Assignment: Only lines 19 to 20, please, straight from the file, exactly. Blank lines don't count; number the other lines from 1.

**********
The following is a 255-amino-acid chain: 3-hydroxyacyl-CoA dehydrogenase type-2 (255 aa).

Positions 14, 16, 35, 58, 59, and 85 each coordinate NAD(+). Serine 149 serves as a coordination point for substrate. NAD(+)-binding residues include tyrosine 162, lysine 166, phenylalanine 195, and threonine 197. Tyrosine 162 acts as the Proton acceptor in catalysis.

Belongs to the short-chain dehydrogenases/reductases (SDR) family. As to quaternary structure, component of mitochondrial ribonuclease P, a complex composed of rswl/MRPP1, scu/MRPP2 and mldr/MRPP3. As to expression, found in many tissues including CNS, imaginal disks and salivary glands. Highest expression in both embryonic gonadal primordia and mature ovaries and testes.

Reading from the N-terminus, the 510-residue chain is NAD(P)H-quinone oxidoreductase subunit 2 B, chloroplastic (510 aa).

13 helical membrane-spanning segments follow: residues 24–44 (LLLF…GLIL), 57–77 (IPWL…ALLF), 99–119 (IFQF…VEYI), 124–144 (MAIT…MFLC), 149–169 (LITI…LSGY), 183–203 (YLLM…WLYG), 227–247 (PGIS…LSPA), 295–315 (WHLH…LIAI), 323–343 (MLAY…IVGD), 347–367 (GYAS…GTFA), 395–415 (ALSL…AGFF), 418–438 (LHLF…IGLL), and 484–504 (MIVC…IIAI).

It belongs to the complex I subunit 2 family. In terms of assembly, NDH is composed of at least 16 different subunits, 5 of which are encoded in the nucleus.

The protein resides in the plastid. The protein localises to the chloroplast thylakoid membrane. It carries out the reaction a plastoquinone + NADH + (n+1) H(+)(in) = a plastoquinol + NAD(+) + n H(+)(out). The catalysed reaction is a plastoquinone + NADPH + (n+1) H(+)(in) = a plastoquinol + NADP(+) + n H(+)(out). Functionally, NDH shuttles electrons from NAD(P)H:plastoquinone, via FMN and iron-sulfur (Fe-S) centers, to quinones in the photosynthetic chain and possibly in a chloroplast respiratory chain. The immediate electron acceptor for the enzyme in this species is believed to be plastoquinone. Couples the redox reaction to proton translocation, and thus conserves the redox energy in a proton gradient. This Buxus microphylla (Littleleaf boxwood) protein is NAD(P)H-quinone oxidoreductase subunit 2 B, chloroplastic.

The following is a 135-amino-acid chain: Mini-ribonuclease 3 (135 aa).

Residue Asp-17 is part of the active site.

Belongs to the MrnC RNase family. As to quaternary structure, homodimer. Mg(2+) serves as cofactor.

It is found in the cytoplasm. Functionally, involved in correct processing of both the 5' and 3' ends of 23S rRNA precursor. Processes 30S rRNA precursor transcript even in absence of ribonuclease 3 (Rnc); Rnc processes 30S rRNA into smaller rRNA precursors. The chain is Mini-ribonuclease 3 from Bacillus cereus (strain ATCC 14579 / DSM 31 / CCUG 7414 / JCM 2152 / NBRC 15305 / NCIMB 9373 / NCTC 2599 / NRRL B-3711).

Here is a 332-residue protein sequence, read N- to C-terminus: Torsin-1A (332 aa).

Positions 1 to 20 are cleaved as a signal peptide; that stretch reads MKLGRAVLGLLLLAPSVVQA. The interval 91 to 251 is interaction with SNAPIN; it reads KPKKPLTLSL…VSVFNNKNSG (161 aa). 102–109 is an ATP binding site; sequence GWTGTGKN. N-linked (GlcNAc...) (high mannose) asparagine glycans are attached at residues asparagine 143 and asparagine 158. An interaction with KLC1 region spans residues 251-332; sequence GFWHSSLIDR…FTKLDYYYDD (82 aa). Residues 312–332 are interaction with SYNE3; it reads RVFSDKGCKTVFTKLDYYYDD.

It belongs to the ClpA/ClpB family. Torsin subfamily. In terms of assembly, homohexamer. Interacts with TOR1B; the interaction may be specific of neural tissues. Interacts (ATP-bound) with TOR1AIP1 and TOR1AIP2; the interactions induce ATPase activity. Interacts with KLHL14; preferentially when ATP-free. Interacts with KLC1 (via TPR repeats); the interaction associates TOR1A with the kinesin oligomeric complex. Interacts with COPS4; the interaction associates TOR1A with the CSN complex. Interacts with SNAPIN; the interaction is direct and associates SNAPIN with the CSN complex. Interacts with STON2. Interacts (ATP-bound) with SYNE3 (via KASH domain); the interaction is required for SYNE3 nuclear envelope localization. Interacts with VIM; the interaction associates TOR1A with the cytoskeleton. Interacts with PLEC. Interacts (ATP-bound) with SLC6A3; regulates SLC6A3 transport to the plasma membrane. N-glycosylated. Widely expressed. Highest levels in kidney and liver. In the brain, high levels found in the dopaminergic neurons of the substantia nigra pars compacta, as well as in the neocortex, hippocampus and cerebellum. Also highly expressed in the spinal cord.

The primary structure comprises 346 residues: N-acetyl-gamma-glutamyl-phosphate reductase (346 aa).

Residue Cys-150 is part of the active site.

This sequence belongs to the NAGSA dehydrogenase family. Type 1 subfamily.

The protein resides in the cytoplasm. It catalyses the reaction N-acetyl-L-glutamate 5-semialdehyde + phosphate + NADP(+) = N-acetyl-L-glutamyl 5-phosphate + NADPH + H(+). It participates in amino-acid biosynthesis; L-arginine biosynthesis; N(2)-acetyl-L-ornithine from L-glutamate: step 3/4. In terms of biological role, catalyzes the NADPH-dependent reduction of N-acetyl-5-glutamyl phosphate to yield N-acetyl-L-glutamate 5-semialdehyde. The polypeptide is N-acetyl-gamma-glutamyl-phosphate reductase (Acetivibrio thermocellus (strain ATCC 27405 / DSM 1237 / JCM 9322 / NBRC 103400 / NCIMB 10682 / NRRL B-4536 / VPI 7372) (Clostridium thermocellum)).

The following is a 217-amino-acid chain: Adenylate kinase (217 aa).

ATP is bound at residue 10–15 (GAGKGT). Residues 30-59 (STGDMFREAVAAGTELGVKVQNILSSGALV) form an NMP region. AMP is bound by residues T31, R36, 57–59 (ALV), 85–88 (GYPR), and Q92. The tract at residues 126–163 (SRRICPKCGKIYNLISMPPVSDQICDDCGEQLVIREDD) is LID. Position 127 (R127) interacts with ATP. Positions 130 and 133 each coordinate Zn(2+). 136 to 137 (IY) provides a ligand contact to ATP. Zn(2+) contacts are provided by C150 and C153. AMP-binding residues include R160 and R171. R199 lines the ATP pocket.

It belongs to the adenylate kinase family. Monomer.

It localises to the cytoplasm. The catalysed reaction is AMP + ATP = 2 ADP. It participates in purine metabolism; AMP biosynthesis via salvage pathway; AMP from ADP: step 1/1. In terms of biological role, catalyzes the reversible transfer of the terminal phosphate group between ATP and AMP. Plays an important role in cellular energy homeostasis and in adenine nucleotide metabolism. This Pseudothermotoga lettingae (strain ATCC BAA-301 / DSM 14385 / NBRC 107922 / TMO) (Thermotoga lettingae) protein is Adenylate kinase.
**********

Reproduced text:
The following is a 217-amino-acid chain: Adenylate kinase (217 aa).

ATP is bound at residue 10–15 (GAGKGT). Residues 30-59 (STGDMFREAVAAGTELGVKVQNILSSGALV) form an NMP region. AMP is bound by residues T31, R36, 57–59 (ALV), 85–88 (GYPR), and Q92. The tract at residues 126–163 (SRRICPKCGKIYNLISMPPVSDQICDDCGEQLVIREDD) is LID. Position 127 (R127) interacts with ATP. Positions 130 and 133 each coordinate Zn(2+). 136 to 137 (IY) provides a ligand contact to ATP. Zn(2+) contacts are provided by C150 and C153. AMP-binding residues include R160 and R171. R199 lines the ATP pocket.